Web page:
Yes, Raleigh is growing. As with most mid-size cities in 2018, the amount of new investors attempting to house and feed creative-class millennials and thirty-something techies is in overdrive. Across the street from the Contemporary Art Museum on Martin Street, an Urban Outfitters and a grip of other hip-by-the-numbers storefronts are set to open in the fall.
Restaurants with startup-esque names arrive and vanish, seemingly by the month. A new $111-million Amtrak station that opened last month looms in the background, ready to shuttle people into the heart of downtown. As always though, it begs that same old gentrification question. What are these young, hip, presumably art-forward people supposed to do once they get here? Forget apartment buildings—where is the actual culture?
Christina Cucurullo, a member of the Triangle's small yet dedicated experimental music community who makes music under the name Spookstina, is part of a group of people working to sustain a meaningful underground freak scene in the city, regardless of fly-by-night outside investors. All Data Lost, the Raleigh experimental festival she's co-curated with Charlotte's Charles Ovett, is her next endeavor. Roping together over twenty-five acts into a single day of madness, the aim of All Data Lost is to provide a showcase of outsider performance art and music, including noise, mutant techno, weirdo pop, psych, performance art, and a number of other permutations that can't be easily categorized.
Intimate DIY festivals are a crucial community-building staple of underground experimental music, as festivals like Miami's International Noise Conference and Chapel Hill's Savage Weekend have proven. So it feels at once serendipitous and par for the course that Cucurullo and Ovett, a Charlotte musician who plays in the project Joules, first met at a festival. The setting was a mini-fest called Staycation, in a house out in Burlington, North Carolina.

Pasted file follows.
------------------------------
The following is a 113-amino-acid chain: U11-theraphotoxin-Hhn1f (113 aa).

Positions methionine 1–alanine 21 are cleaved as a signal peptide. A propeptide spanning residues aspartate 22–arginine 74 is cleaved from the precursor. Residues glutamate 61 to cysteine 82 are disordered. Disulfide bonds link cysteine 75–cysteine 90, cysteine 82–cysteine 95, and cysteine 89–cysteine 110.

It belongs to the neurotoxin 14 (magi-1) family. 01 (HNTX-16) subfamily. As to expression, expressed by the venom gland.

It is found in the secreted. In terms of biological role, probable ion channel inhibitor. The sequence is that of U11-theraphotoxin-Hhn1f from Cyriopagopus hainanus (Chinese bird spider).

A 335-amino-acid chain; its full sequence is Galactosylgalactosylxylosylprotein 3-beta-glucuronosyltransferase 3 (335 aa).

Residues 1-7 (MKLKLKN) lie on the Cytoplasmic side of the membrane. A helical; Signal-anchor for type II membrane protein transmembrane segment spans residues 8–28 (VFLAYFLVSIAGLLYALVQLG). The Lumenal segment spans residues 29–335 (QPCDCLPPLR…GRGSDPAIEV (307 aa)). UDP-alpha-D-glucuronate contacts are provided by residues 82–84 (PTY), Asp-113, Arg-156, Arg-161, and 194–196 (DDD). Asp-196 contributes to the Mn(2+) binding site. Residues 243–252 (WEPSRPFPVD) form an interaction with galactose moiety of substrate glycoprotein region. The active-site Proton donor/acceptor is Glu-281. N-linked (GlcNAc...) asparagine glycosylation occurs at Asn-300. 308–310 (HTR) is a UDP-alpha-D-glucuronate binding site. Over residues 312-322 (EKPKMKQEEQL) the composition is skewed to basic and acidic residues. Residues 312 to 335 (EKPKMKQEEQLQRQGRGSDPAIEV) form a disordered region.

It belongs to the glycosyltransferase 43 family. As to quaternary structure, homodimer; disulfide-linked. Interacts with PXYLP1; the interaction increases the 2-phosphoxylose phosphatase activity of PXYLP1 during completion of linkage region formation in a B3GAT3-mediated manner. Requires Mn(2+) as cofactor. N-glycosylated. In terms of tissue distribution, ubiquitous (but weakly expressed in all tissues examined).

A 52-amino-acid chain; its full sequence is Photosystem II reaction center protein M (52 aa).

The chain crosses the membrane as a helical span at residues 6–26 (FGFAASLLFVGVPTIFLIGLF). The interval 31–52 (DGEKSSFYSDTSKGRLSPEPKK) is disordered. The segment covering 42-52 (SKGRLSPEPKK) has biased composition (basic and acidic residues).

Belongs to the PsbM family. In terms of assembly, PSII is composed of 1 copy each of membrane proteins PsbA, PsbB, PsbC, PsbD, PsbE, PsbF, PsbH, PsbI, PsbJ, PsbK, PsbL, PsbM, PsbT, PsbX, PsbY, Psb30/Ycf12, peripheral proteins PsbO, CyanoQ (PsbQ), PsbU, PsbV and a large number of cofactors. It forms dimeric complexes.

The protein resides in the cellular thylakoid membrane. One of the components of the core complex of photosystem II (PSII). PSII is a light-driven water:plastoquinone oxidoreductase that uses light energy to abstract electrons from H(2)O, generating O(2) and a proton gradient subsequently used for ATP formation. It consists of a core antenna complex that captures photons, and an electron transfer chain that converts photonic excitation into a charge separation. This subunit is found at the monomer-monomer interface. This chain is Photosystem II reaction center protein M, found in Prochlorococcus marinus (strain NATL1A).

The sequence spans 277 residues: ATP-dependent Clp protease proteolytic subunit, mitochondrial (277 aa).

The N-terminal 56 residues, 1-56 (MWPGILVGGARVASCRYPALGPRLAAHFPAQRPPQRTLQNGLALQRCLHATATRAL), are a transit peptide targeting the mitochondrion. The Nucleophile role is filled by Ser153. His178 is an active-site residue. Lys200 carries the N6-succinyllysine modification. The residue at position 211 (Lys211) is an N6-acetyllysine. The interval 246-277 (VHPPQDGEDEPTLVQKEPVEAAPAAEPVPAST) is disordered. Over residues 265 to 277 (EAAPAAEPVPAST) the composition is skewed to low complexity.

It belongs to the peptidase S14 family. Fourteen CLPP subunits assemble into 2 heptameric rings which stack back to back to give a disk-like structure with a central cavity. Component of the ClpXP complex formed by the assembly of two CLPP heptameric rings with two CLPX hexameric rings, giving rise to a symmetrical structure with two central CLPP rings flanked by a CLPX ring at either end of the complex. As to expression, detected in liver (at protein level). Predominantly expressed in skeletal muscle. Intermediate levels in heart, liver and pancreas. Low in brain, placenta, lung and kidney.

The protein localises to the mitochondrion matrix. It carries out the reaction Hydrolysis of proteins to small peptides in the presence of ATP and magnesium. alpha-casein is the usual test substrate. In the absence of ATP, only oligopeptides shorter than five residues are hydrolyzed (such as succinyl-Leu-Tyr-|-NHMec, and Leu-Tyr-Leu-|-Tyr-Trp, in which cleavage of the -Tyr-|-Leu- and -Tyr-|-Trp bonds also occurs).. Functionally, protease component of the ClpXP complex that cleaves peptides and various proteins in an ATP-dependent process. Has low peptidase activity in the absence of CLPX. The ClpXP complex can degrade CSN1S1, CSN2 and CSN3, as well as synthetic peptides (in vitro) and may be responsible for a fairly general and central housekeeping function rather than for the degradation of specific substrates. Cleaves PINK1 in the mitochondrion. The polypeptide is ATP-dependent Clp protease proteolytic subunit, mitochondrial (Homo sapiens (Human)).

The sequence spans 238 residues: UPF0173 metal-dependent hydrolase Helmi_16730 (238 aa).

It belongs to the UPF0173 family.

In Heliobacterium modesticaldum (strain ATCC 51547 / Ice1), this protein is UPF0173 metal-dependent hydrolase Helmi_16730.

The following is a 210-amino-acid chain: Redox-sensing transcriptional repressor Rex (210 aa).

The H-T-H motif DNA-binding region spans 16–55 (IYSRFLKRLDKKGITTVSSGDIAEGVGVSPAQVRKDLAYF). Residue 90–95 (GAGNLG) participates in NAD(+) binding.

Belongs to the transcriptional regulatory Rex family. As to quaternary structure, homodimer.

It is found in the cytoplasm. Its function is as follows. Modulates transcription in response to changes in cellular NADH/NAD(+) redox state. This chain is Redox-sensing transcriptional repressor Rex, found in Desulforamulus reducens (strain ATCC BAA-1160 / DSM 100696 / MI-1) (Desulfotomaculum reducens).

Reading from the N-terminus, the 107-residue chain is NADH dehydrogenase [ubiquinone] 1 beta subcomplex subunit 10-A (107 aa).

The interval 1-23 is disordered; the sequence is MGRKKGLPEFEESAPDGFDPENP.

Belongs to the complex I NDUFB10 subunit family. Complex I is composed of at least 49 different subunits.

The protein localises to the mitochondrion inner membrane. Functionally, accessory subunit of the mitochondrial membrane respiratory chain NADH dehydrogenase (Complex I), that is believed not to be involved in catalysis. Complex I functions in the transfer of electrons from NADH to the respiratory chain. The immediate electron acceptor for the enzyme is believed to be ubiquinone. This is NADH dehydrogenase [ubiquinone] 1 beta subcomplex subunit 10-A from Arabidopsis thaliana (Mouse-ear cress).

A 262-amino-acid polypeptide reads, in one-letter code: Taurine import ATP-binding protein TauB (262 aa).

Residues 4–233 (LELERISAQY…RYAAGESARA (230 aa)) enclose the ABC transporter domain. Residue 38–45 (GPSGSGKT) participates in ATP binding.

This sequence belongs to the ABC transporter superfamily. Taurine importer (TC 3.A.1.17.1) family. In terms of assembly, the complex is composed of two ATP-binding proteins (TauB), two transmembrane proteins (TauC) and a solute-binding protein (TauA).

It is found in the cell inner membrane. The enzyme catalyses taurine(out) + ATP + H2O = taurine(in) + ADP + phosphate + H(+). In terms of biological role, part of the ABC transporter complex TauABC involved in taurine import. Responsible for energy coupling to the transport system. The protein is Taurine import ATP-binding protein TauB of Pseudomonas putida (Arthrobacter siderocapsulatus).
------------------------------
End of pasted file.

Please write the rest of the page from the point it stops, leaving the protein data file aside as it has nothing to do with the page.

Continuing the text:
"Joules's set there was incredible; it wasn't until we were friends that I even learned about [Ovett's] long history as a jazz drummer before he started doing noise," Cucurullo says.
Since then, the two have played a number of shows and festivals together in several states. They have also worked hard back home in North Carolina, learning how to promote art that essentially resists promotion. Ovett organized several "Southern Women's Showcases" highlighting non-male experimental artists, as well as "Noise for Tots," an annual holiday benefit to collect toys and funds for the Hemby Children's Hospital in Charlotte. Cucurullo organized last year's experimental show at Greenville's Spazz Fest, which consisted of twenty-two artists performing over a period of eight hours. Booking All Data Lost was the next logical step.